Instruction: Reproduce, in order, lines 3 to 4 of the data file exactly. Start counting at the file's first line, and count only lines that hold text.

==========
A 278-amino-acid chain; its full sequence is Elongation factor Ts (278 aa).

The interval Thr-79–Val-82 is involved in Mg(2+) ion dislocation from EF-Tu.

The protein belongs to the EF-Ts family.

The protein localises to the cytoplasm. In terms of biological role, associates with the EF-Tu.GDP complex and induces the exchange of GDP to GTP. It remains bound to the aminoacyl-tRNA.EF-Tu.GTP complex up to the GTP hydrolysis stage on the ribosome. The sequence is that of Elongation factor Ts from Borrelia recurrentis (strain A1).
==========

The protein belongs to the EF-Ts family.

The protein localises to the cytoplasm. In terms of biological role, associates with the EF-Tu.GDP complex and induces the exchange of GDP to GTP. It remains bound to the aminoacyl-tRNA.EF-Tu.GTP complex up to the GTP hydrolysis stage on the ribosome. The sequence is that of Elongation factor Ts from Borrelia recurrentis (strain A1).